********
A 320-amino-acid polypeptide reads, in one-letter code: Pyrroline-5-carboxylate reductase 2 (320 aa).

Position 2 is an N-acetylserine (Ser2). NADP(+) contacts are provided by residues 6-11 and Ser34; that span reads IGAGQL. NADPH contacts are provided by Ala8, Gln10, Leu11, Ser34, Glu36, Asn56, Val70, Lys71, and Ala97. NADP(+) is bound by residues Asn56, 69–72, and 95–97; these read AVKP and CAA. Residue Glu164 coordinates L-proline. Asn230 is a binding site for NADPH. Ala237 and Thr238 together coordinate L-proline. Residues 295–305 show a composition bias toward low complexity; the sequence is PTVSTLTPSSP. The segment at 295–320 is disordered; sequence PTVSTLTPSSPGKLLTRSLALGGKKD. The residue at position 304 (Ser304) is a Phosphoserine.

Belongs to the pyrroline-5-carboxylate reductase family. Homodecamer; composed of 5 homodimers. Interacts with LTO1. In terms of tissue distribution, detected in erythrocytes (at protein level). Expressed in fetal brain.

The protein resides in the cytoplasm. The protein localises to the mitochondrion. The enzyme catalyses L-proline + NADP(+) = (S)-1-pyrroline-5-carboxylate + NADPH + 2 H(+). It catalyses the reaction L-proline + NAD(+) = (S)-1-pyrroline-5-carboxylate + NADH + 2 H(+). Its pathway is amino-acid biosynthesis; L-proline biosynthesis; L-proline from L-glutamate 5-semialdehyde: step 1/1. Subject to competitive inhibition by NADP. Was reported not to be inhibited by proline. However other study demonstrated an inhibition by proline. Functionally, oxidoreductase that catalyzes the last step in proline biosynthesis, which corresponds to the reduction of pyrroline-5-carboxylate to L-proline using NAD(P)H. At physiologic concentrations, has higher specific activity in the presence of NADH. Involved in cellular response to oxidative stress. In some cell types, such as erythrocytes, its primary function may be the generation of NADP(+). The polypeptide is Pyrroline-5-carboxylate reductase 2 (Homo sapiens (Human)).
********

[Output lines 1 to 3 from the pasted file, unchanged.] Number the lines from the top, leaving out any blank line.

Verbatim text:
A 320-amino-acid polypeptide reads, in one-letter code: Pyrroline-5-carboxylate reductase 2 (320 aa).

Position 2 is an N-acetylserine (Ser2). NADP(+) contacts are provided by residues 6-11 and Ser34; that span reads IGAGQL. NADPH contacts are provided by Ala8, Gln10, Leu11, Ser34, Glu36, Asn56, Val70, Lys71, and Ala97. NADP(+) is bound by residues Asn56, 69–72, and 95–97; these read AVKP and CAA. Residue Glu164 coordinates L-proline. Asn230 is a binding site for NADPH. Ala237 and Thr238 together coordinate L-proline. Residues 295–305 show a composition bias toward low complexity; the sequence is PTVSTLTPSSP. The segment at 295–320 is disordered; sequence PTVSTLTPSSPGKLLTRSLALGGKKD. The residue at position 304 (Ser304) is a Phosphoserine.

Belongs to the pyrroline-5-carboxylate reductase family. Homodecamer; composed of 5 homodimers. Interacts with LTO1. In terms of tissue distribution, detected in erythrocytes (at protein level). Expressed in fetal brain.